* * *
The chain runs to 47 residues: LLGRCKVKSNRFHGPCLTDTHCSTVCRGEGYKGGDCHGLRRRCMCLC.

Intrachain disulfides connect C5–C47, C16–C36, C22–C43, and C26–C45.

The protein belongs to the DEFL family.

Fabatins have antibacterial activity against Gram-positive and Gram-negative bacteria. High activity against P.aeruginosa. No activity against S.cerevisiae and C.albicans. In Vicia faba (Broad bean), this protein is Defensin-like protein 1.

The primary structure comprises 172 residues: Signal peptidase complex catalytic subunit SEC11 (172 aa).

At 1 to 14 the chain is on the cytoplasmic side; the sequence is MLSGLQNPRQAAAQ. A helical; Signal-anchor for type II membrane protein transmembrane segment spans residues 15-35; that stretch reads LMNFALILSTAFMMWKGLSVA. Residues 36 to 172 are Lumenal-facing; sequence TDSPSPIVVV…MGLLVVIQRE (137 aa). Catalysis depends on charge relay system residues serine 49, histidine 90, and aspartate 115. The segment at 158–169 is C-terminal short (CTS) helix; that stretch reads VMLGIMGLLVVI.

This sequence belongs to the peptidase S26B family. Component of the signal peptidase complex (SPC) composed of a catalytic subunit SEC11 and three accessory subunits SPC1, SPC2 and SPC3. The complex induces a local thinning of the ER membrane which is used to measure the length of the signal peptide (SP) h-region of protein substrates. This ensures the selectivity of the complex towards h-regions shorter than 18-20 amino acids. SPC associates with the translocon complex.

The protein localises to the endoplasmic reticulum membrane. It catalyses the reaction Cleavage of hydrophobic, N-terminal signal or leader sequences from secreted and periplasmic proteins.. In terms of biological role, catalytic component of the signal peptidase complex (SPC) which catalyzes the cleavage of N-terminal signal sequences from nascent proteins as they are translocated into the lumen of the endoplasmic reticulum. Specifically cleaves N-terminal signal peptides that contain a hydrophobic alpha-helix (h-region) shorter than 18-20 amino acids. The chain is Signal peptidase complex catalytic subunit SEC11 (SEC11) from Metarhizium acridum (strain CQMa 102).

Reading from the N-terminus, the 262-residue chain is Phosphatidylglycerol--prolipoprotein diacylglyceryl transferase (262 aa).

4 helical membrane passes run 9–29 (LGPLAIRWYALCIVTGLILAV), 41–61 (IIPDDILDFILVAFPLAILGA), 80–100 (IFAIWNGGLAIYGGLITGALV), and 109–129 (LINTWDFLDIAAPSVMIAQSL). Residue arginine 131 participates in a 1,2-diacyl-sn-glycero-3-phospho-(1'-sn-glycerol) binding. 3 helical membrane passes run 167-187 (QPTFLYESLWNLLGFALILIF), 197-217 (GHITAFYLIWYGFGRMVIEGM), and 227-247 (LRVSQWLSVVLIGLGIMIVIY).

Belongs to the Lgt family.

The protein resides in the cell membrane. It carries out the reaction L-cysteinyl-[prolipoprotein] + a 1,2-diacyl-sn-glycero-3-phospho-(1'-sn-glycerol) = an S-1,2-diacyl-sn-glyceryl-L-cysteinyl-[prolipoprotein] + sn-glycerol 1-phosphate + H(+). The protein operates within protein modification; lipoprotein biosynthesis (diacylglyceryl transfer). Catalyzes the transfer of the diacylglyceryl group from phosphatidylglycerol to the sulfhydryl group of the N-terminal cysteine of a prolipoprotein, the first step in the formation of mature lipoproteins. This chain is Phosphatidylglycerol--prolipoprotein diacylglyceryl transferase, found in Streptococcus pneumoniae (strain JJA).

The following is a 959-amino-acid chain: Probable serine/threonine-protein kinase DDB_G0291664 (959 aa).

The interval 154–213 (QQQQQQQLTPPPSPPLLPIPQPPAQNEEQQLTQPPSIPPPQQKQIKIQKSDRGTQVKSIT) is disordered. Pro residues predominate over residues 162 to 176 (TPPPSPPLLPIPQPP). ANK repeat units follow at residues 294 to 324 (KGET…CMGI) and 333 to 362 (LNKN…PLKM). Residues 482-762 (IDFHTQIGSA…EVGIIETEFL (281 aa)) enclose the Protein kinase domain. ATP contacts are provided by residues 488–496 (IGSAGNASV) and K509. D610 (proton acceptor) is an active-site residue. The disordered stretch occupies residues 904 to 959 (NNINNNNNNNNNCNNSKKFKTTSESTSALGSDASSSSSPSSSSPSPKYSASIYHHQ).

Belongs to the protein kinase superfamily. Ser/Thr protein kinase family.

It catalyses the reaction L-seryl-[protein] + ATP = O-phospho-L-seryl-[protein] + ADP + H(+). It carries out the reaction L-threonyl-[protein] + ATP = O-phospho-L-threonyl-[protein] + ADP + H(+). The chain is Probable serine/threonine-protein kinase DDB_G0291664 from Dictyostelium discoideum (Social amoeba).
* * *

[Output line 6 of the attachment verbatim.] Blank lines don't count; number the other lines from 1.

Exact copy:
At 1 to 14 the chain is on the cytoplasmic side; the sequence is MLSGLQNPRQAAAQ. A helical; Signal-anchor for type II membrane protein transmembrane segment spans residues 15-35; that stretch reads LMNFALILSTAFMMWKGLSVA. Residues 36 to 172 are Lumenal-facing; sequence TDSPSPIVVV…MGLLVVIQRE (137 aa). Catalysis depends on charge relay system residues serine 49, histidine 90, and aspartate 115. The segment at 158–169 is C-terminal short (CTS) helix; that stretch reads VMLGIMGLLVVI.